Kidnapping of Chinese in Africa – What can and what should Beijing do?

  • Sven Grimm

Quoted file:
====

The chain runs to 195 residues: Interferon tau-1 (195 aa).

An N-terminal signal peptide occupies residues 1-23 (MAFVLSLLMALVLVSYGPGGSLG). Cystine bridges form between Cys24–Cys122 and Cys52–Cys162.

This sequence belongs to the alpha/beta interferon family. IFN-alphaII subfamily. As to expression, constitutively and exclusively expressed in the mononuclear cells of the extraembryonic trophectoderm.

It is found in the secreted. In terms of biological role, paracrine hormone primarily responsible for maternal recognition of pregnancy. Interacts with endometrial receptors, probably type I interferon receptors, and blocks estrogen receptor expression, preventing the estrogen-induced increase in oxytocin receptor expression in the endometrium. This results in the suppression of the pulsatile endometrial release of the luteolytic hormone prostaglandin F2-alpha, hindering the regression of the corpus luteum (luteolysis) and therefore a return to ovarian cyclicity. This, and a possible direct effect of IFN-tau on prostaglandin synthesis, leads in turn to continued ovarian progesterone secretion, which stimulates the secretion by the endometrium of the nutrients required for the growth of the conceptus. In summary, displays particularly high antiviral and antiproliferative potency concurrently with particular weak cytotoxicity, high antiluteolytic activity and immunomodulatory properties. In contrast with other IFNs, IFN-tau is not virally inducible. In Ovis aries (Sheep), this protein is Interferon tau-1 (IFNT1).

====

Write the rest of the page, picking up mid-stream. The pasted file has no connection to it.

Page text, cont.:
The year 2012 began with more news on kidnapping of Chinese workers in African states, the latest and highest numbers being in Sudan and in Egypt. As our Weekly Briefing reported, Chinese road workers were kidnapped by rebels in Southern Kordofan, an oil-rich, rebellion-racked state of Sudan. China's Vice Foreign Minister, Xie Hangsheng, expressed that he was “deeply shocked" by the abductions and China sent a Foreign Ministry-led working group to Sudan to assist the rescue of the 29 workers. Another group of 25 Chinese taken hostage in Egypt was freed the same week. The hostage-taking was not directed against Chinese actions. Rather, conflict groups used international hostages that they could easily get hold of. It is more than likely that we will see more incidences of kidnapping or other dangerous situations for Chinese in the nearer future. What does this mean for Chinese investments and Chinese policies? Linked to the incidences described above, the Chinese Foreign Ministry warned Chinese nationals and overseas companies to be more wary of safety risks, strengthen preventative measures and contact China's diplomatic missions in emergency situations, reported China Daily. In fact, in the Chinese publications monitoring China-Africa relations, we have seen a number of more cautious statements after the civil war in Libya led to the evacuation of around 34,000 Chinese, which was, in the first place, a scary experience for those directly affected. It also, however, was a costly exercise with presumably included great losses of investments, too. In other words: There are two dimensions in this increasing number of incidences: the individual and the political.